Everyone at one point in their lives must have had an encounter with the feeling of isolation, loneliness, and loss as to who they are and what the purpose of their lives is. Among the people who bear the sorrow of alienation are Native Americans. Living among whites and Indian societies where sometimes physical appearance matters more than personal qualities and torn between fulfilling the expectations of both societies and pursuing individual hopes and dreams, they struggle to find the real version of themselves and the meaning of their existence. Sherman Alexie, an award winning author of The Lone Ranger and Tonto Fist Fight in Heaven (1993) and James Welch, a prominent native writer of many literary works one of which is entitled Fools Crow, show their concerns over such phenomena in their novels, The Absolutely True Diary of a Part-Time Indian and Winter in the Blood. With Alexie growing up in a Spokane Indian Reservation in Wellpinit, Washington, and James Welch being part Blackfeet and part Gros Ventre Indian himself, both authors insert their personal experience into these novels to act as a significant source and validation for the Native Americans’ misery. Alexie in True Diary and Welch in Winter in the Blood have envisioned how alienation leads to the main characters’ self-discovery, through a realization of the differences they have in their lives, a disruption in their meaningful relationships with the loved ones, and a return to ancestral connection. Both authors indicate that despite the main characters’ alienation, they manage to grasp the meaning of their existence and find a solid ground to stand as who they really are.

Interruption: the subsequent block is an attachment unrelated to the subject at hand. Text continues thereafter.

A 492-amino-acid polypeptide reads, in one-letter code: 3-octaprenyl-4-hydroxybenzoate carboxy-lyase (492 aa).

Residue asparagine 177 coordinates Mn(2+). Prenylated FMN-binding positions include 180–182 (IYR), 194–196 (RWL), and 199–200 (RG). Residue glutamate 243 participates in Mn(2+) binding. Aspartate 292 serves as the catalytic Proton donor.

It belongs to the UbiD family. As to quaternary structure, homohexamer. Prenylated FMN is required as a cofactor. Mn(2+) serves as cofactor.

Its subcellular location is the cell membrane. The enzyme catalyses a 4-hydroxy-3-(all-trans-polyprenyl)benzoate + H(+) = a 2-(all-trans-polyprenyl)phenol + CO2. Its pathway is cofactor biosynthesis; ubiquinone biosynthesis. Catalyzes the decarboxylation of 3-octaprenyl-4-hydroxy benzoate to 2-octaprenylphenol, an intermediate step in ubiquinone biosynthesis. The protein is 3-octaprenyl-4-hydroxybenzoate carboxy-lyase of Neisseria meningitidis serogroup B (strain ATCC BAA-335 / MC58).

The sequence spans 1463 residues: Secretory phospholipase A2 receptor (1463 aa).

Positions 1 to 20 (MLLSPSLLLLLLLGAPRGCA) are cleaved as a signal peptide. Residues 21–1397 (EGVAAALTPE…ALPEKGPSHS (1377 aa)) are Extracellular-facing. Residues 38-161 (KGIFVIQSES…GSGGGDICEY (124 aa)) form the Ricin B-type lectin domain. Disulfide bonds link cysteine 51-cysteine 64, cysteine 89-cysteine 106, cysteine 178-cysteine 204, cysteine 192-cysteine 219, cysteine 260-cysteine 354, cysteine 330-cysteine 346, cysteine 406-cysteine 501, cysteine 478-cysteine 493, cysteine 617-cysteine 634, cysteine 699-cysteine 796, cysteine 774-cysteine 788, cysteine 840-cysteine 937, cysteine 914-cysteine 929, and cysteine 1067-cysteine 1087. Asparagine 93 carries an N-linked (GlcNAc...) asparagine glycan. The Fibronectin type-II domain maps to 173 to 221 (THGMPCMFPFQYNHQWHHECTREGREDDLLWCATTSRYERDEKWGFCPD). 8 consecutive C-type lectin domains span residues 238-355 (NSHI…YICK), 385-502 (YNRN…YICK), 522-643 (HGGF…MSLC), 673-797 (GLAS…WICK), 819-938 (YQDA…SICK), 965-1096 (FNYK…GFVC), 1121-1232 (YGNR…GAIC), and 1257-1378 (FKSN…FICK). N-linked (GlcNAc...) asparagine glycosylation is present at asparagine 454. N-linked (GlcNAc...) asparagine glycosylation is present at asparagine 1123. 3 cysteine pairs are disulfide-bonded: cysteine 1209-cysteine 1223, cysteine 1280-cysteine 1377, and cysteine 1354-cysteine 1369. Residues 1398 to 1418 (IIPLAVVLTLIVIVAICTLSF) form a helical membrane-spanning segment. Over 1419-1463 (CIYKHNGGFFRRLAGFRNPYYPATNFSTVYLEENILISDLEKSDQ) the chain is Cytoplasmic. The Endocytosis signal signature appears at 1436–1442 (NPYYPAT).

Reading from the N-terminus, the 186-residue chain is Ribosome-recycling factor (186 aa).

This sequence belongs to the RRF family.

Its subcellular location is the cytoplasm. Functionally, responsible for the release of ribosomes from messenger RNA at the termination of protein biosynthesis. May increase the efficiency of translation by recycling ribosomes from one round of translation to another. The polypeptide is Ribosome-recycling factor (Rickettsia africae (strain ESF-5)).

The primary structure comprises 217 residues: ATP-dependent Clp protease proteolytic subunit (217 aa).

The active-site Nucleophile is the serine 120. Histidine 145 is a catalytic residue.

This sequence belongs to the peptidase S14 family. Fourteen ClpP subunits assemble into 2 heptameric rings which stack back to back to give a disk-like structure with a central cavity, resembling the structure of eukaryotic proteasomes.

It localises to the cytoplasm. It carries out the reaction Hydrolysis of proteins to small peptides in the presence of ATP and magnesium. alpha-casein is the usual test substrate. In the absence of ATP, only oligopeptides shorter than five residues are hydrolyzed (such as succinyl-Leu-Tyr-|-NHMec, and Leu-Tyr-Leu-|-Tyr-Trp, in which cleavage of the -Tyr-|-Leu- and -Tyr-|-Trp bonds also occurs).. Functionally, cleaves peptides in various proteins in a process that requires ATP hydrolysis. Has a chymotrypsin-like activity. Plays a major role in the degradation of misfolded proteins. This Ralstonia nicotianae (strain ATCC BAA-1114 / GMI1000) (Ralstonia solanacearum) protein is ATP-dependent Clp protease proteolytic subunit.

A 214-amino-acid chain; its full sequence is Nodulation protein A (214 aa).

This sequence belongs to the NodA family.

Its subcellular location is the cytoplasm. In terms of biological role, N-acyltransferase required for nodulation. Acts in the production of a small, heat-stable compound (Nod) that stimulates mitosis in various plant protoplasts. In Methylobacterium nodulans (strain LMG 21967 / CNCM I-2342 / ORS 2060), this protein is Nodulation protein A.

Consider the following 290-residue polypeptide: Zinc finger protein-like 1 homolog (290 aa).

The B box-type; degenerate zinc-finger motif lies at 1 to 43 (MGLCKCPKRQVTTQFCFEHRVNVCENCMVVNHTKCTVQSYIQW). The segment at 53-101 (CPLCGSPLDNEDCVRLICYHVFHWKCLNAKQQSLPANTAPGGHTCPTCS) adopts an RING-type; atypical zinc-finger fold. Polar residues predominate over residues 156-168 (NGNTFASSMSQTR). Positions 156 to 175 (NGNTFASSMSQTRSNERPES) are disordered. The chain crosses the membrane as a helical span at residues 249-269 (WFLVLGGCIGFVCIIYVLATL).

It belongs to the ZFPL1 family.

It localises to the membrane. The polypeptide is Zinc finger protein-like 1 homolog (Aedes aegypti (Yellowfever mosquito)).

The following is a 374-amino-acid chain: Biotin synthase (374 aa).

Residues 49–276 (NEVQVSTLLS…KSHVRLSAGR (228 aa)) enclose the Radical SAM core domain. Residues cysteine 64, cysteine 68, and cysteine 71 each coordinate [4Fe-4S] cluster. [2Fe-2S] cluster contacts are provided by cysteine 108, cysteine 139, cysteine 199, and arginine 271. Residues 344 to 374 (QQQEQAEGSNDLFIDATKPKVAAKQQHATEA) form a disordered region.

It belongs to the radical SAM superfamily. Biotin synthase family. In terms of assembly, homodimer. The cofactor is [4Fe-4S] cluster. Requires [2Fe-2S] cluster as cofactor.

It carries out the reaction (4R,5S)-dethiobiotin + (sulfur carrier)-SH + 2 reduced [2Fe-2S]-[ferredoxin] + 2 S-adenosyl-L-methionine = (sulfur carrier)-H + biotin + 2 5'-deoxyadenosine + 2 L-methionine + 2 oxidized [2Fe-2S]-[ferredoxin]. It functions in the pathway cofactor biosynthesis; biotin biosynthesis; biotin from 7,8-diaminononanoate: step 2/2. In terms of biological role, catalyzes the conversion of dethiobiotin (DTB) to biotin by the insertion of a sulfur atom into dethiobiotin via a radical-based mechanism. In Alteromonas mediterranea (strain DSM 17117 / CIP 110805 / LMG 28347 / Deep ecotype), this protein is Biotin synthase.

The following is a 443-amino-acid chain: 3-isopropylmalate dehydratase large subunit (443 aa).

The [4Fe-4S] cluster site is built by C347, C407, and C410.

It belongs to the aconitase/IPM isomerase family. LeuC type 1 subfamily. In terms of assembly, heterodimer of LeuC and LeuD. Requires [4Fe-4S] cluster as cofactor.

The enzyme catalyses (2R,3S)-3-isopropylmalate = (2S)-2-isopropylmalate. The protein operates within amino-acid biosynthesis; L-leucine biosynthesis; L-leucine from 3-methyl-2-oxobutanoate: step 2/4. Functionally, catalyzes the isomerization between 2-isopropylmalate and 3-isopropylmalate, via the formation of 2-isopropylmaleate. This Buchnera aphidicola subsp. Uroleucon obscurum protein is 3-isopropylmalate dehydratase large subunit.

One of the causes of alienation for both protagonists is the differences between the realities that they are in, what they desire for themselves, and what others expect of them. However, the external pressures they receive from others are given by different people in their lives. In True Diary, Junior receives pressures both from his native community and from white people initially while the narrator from Winter in the Blood are pressured by his family members. Junior lives on the reservation but goes to school at Reardan, which is considered to be the white people’s area. He wants to attend the school there because it is far better than the ones on the reservation (46). He still lives on the reservation because it is where his home is and his parents cannot afford moving outside (47). However, as his mother says, the Indians are angry at him for being the first person to leave the reservation in this way (47). In other words, the Indians expect him to live the way they all have been up until that time. His going to school at Reardan is not all smooth and happy either as he is treated like an alien (56), “a potential killer” (63), and “an idiot” (86) by the white. Many of them think he does not belong at Reardan (154). These treatments make him feel like “nothing” (82) while the Indians’ treatments make him feel “invisible” (156). Junior feels like he does not have a place of true belonging. On the other hand, the pressures given to the narrator in Winter in the Blood come from his family. His mother Teresa thinks Indians and whites are the same as long as they can work properly (20), and she wants him to keep working in the clinic even though the narrator knows he is only employed due to his race (22). The narrator cannot live like the whites do as even his romantic choice is criticized based on Indian values by his grandmother (4). Yet, he cannot truly live using the Indian traditional way either as all his living relatives and acquaintances, except for Yellow Calf and grandmother, live the way the whites do. In general, although the pressures that the main characters have to deal with come from different sources, they have made the main characters feel like they are being looked down on and casted aside.